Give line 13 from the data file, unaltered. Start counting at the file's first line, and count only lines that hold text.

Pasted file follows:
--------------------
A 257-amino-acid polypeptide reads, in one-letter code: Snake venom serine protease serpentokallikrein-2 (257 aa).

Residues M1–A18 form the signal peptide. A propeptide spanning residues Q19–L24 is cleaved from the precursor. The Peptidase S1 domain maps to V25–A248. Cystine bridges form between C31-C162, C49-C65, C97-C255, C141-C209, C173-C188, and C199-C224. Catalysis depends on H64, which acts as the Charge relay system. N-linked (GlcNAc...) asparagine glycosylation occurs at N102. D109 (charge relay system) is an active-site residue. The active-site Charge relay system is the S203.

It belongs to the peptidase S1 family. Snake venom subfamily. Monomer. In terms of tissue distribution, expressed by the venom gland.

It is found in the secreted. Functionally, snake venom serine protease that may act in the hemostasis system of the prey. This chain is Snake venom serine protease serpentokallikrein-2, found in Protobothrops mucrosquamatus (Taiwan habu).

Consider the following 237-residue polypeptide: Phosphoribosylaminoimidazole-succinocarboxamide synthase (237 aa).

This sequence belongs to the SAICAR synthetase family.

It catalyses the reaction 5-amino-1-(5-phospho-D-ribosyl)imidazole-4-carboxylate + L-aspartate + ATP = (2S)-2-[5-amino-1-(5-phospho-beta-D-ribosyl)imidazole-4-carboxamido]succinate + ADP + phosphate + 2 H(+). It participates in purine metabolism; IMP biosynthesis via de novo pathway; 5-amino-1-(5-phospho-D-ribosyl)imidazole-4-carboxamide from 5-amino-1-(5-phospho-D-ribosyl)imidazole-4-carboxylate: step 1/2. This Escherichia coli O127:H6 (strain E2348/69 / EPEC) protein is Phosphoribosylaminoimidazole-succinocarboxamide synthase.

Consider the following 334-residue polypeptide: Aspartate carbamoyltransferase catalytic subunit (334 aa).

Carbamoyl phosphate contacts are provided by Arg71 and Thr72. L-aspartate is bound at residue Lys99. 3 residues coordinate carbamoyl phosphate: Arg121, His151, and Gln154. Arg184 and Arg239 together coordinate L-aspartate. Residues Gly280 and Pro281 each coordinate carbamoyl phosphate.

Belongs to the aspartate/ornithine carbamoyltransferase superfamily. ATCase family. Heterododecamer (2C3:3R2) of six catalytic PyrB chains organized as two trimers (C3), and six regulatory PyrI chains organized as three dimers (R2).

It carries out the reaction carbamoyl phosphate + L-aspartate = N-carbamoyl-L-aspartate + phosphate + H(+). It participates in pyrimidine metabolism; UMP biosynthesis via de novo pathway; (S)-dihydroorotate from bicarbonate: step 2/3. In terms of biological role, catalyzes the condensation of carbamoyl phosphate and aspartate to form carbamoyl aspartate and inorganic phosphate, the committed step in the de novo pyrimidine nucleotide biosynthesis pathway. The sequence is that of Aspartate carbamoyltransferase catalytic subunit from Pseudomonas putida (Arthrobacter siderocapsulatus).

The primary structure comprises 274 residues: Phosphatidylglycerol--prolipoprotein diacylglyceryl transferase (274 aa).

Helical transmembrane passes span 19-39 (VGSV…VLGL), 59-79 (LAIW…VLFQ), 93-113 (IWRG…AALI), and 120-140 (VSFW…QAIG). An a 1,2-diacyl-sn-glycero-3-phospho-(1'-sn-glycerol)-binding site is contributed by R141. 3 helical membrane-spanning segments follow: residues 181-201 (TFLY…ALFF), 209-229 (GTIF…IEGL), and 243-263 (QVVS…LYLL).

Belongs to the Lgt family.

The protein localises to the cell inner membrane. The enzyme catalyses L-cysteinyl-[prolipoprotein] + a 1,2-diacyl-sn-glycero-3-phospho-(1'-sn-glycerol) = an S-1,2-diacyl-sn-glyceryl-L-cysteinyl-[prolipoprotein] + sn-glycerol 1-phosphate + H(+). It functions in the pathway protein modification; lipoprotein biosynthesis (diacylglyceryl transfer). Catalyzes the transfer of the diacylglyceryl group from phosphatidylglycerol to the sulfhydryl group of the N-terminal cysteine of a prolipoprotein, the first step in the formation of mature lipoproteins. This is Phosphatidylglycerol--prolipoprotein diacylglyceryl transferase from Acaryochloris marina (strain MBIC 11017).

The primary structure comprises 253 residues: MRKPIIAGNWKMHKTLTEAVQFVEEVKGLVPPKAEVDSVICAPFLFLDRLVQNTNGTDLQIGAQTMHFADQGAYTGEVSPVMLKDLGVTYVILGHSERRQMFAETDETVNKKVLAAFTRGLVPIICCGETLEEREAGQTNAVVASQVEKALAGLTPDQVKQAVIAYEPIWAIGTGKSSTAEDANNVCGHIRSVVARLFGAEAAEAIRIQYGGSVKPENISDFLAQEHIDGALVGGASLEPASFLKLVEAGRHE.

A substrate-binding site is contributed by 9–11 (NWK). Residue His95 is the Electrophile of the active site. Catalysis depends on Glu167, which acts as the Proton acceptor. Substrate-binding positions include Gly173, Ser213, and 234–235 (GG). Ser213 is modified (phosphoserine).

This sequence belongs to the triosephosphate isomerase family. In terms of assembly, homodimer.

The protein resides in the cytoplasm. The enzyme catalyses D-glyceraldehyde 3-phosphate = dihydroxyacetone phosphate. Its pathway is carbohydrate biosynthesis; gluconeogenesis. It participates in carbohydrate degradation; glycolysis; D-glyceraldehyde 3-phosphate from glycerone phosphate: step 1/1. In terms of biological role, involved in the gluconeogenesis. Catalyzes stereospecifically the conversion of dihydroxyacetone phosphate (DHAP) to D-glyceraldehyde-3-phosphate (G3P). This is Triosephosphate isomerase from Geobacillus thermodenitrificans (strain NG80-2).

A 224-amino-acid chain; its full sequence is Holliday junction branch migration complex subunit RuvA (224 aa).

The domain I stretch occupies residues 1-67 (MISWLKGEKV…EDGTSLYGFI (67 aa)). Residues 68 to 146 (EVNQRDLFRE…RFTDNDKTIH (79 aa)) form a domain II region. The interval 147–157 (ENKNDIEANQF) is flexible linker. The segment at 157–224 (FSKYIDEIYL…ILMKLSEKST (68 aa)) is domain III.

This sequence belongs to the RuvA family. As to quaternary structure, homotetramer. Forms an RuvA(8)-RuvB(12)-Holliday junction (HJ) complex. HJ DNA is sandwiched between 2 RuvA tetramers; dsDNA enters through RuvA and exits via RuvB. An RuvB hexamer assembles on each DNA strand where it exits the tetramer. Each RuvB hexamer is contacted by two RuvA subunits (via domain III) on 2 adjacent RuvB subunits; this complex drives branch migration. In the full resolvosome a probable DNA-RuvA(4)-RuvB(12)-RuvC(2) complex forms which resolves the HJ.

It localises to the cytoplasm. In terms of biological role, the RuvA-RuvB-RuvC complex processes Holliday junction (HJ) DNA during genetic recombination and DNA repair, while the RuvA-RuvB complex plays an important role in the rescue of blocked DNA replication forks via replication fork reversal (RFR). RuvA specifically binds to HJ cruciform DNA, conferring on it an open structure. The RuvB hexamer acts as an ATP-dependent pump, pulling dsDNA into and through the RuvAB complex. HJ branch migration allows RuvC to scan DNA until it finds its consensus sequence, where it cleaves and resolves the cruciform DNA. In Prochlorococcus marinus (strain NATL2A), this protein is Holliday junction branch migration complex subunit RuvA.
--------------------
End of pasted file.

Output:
Helical transmembrane passes span 19-39 (VGSV…VLGL), 59-79 (LAIW…VLFQ), 93-113 (IWRG…AALI), and 120-140 (VSFW…QAIG). An a 1,2-diacyl-sn-glycero-3-phospho-(1'-sn-glycerol)-binding site is contributed by R141. 3 helical membrane-spanning segments follow: residues 181-201 (TFLY…ALFF), 209-229 (GTIF…IEGL), and 243-263 (QVVS…LYLL).